- The pan-European Stoxx 600 rose 0.72 percent provisionally by the close, having reversed losses seen earlier on. Almost all sectors ended in positive territory, with the exception of banks, which saw some slight pressure.
- The U.S. demanded all countries stop imports of Iranian oil from November on Tuesday, exacerbating concerns about a shortage of crude at a time when Venezuela’s production is in freefall and the market is grappling with short-term disruptions from Canada and Libya.
European markets closed Wednesday's session in the black, as investors cheered on the rally in oil prices and trade news out of the U.S. that was less harsh than previously predicted.
The pan-European Stoxx 600 rose 0.72 percent provisionally by the close, having reversed losses seen earlier. Almost all sectors ended in positive territory, with the exception of banks, which saw slight pressure.
Major European bourses also bounced back, with the U.K.'s FTSE 100 rising 1.11 percent, the French CAC 40 popping 0.87 percent and the German DAX finishing up 0.93 percent. The region was given a lift, on the back of Wall Street trading higher during its morning session.
Trade continued to throw markets Wednesday, with Europe having started the session in the red, before turning positive in afternoon trade. Sentiment was lifted following news that the U.S. administration had issued new information on foreign investment.
Instead of barring businesses with 25 percent or more Chinese ownership from purchasing U.S. tech-related groups, the government will rely on the U.S. Committee on Foreign Investment to deal with issues concerning foreign purchase of domestic technologies that are deemed sensitive, an administration official said Wednesday.
The news was received positively from markets around the world, as they are deemed less strict than suggestions thrown about earlier on this week. While markets took the news positively, fears of a potential trade war between the U.S. and other major economies, continues to keep investors on edge.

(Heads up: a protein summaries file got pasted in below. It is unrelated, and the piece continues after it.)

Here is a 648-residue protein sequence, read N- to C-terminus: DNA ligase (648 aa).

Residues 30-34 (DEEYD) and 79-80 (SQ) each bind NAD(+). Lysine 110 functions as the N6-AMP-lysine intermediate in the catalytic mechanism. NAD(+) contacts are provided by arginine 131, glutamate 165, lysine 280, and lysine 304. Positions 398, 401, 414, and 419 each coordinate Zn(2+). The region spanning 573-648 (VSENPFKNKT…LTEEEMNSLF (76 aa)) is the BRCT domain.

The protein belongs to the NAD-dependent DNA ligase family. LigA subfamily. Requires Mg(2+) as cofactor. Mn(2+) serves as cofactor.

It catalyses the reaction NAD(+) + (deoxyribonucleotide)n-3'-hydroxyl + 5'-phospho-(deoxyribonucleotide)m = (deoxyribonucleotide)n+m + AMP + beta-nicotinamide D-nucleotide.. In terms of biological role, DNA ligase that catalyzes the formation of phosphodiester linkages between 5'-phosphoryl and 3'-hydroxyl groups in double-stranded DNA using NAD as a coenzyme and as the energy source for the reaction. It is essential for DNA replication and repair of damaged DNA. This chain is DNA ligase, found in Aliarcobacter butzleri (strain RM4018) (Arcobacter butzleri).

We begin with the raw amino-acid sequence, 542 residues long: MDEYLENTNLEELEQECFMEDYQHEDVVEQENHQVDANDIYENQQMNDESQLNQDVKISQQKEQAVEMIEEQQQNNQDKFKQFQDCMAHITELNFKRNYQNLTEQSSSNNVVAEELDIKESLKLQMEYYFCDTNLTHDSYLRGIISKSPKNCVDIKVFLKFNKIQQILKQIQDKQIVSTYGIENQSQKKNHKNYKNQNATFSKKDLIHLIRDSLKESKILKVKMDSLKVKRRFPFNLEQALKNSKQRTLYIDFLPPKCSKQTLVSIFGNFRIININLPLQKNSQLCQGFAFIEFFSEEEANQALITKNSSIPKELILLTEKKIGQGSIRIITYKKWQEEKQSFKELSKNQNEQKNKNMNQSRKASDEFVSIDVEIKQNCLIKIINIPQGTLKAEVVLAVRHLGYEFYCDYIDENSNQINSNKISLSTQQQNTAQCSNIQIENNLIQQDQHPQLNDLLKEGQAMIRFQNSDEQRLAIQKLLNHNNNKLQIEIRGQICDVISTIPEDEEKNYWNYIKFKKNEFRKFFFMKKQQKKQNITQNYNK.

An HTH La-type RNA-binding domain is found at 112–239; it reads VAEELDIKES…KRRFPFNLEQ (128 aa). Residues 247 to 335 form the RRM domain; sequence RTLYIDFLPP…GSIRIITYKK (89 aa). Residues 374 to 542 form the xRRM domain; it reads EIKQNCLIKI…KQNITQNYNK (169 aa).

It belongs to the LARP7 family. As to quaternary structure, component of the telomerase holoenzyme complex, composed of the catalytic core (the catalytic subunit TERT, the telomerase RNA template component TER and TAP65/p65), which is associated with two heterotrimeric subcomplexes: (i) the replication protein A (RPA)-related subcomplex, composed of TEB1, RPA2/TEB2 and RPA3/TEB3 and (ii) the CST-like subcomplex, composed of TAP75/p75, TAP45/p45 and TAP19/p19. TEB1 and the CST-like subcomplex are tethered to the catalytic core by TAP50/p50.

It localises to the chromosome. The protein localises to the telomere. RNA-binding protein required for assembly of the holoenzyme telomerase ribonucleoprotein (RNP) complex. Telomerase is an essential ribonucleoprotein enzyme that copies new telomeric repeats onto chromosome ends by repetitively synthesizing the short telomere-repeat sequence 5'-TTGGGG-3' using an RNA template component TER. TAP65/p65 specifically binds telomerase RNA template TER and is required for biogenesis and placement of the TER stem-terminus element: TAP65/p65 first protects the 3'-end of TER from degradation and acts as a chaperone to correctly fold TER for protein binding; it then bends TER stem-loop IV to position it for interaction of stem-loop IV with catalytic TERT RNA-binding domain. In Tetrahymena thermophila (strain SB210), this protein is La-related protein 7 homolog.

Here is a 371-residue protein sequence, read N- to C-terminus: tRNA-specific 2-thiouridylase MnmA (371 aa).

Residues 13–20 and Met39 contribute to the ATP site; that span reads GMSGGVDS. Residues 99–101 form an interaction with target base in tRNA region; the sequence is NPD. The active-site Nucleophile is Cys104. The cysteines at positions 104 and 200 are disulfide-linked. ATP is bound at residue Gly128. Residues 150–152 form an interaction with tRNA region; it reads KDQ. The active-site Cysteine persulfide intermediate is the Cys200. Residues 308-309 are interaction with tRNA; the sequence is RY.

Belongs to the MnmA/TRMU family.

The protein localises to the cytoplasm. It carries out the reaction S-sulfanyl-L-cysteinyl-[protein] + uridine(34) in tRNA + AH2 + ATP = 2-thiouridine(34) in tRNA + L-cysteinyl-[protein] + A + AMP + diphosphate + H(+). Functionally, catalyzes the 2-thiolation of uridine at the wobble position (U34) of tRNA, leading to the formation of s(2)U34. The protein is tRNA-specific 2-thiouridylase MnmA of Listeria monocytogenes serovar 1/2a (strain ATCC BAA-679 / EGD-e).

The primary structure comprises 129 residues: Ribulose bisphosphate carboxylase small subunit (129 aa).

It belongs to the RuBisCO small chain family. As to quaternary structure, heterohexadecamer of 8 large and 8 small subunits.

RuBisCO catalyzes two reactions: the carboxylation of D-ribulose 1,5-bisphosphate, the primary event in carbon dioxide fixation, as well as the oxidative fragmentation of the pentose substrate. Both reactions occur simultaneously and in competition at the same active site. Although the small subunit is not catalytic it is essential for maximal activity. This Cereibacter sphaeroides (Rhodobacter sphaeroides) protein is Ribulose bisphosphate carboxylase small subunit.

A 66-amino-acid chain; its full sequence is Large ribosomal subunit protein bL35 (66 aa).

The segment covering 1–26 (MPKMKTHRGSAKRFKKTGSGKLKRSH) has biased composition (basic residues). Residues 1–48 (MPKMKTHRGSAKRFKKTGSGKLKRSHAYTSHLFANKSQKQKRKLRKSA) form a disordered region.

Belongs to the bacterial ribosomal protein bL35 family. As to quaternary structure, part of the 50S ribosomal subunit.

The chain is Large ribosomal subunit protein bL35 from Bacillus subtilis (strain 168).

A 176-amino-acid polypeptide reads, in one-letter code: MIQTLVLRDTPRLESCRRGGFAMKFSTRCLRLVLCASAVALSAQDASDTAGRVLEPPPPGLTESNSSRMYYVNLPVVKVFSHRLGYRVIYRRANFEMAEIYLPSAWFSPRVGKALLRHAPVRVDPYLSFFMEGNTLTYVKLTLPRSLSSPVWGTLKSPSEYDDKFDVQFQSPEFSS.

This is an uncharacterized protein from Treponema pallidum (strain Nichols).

Earlier in the session, banks were down more than 1.2 percent as investors fretted over the potential impact of protectionism on the economy, with the autos sector — a prominent target of President Donald Trump's higher U.S. tariffs — also feeling the heat. However, the most recent news coming out of the U.S. has appeared to perk up sentiment, giving a slight boost to all sectors. By the close, banks were off 0.02 percent, having erased most of its losses, while autos closed higher.
Energy was the top performing sector, which soared 2.5 percent overall, lifted by news that the U.S. demanded Tuesday that all countries stop imports of Iranian oil from November. The move exacerbated concerns about a shortage of crude at a time when Venezuela’s production is in free fall and the market is grappling with short-term disruptions from Canada and Libya.
Oil prices climbed even further Wednesday afternoon, following data from the EIA that showed that U.S. stockpiles had fallen by almost 10 million barrels last week, with Brent crude and U.S. WTI both up 2 percent or more at the European close. Tullow Oil was the sector's biggest gainer, closing up 8.1 percent.
Looking at individual companies, Imerys climbed 4 percent after Exane BNP Paribas upgraded its stock recommendation to "outperform." Following a stellar session Tuesday, Eurofins Scientific continued with its positive streak, rising 7.4 percent after Jefferies raised its rating on the stock from "hold" to "buy."
Rubis slumped towards the bottom of the index, closing down over 5 percent, after Berenberg cut its price target for the stock to 62 euros from 67 euros. Meantime, 1&1 Drillisch sank 9.1 percent after Commerzbank cut its rating on the stock to "hold" from "buy." Elsewhere, Czech utility group CEZ traded ex-dividend, so shares slipped 5.74 percent.
On the data front, confidence among French consumers fell to its lowest level in nearly two years in June as concerns over inflation and personal finances slowed momentum. Elsewhere, morale among Italian businesses rose after a new government was formed after months of political stalemate.
—CNBC's Jeff Cox contributed to this report